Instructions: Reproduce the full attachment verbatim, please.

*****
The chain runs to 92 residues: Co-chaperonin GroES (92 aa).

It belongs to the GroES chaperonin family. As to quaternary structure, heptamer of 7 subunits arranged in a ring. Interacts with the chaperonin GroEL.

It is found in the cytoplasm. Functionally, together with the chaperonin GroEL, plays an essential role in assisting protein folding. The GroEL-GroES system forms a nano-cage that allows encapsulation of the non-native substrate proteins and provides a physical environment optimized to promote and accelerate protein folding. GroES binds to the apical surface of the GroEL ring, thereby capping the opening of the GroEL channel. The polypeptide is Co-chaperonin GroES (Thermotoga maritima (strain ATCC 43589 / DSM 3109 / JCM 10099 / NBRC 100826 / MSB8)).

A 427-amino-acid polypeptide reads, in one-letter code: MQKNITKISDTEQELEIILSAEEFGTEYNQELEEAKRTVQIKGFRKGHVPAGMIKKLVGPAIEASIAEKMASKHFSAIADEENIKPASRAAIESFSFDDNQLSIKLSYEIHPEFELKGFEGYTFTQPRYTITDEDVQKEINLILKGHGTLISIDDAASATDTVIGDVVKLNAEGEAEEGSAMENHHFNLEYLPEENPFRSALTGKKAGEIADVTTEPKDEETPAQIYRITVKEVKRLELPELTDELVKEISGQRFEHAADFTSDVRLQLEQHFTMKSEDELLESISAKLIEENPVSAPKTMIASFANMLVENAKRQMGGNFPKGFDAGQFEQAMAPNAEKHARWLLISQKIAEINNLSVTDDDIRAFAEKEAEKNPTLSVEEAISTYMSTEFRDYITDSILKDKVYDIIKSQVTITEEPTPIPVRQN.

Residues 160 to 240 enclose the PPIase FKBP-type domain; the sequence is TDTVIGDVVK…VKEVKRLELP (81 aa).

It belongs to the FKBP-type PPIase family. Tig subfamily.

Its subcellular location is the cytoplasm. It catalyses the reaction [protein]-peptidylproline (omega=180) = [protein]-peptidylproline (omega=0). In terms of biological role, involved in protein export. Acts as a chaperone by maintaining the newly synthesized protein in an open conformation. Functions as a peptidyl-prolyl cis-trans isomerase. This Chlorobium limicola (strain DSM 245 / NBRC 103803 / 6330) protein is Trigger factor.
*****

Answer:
The chain runs to 92 residues: Co-chaperonin GroES (92 aa).

It belongs to the GroES chaperonin family. As to quaternary structure, heptamer of 7 subunits arranged in a ring. Interacts with the chaperonin GroEL.

It is found in the cytoplasm. Functionally, together with the chaperonin GroEL, plays an essential role in assisting protein folding. The GroEL-GroES system forms a nano-cage that allows encapsulation of the non-native substrate proteins and provides a physical environment optimized to promote and accelerate protein folding. GroES binds to the apical surface of the GroEL ring, thereby capping the opening of the GroEL channel. The polypeptide is Co-chaperonin GroES (Thermotoga maritima (strain ATCC 43589 / DSM 3109 / JCM 10099 / NBRC 100826 / MSB8)).

A 427-amino-acid polypeptide reads, in one-letter code: MQKNITKISDTEQELEIILSAEEFGTEYNQELEEAKRTVQIKGFRKGHVPAGMIKKLVGPAIEASIAEKMASKHFSAIADEENIKPASRAAIESFSFDDNQLSIKLSYEIHPEFELKGFEGYTFTQPRYTITDEDVQKEINLILKGHGTLISIDDAASATDTVIGDVVKLNAEGEAEEGSAMENHHFNLEYLPEENPFRSALTGKKAGEIADVTTEPKDEETPAQIYRITVKEVKRLELPELTDELVKEISGQRFEHAADFTSDVRLQLEQHFTMKSEDELLESISAKLIEENPVSAPKTMIASFANMLVENAKRQMGGNFPKGFDAGQFEQAMAPNAEKHARWLLISQKIAEINNLSVTDDDIRAFAEKEAEKNPTLSVEEAISTYMSTEFRDYITDSILKDKVYDIIKSQVTITEEPTPIPVRQN.

Residues 160 to 240 enclose the PPIase FKBP-type domain; the sequence is TDTVIGDVVK…VKEVKRLELP (81 aa).

It belongs to the FKBP-type PPIase family. Tig subfamily.

Its subcellular location is the cytoplasm. It catalyses the reaction [protein]-peptidylproline (omega=180) = [protein]-peptidylproline (omega=0). In terms of biological role, involved in protein export. Acts as a chaperone by maintaining the newly synthesized protein in an open conformation. Functions as a peptidyl-prolyl cis-trans isomerase. This Chlorobium limicola (strain DSM 245 / NBRC 103803 / 6330) protein is Trigger factor.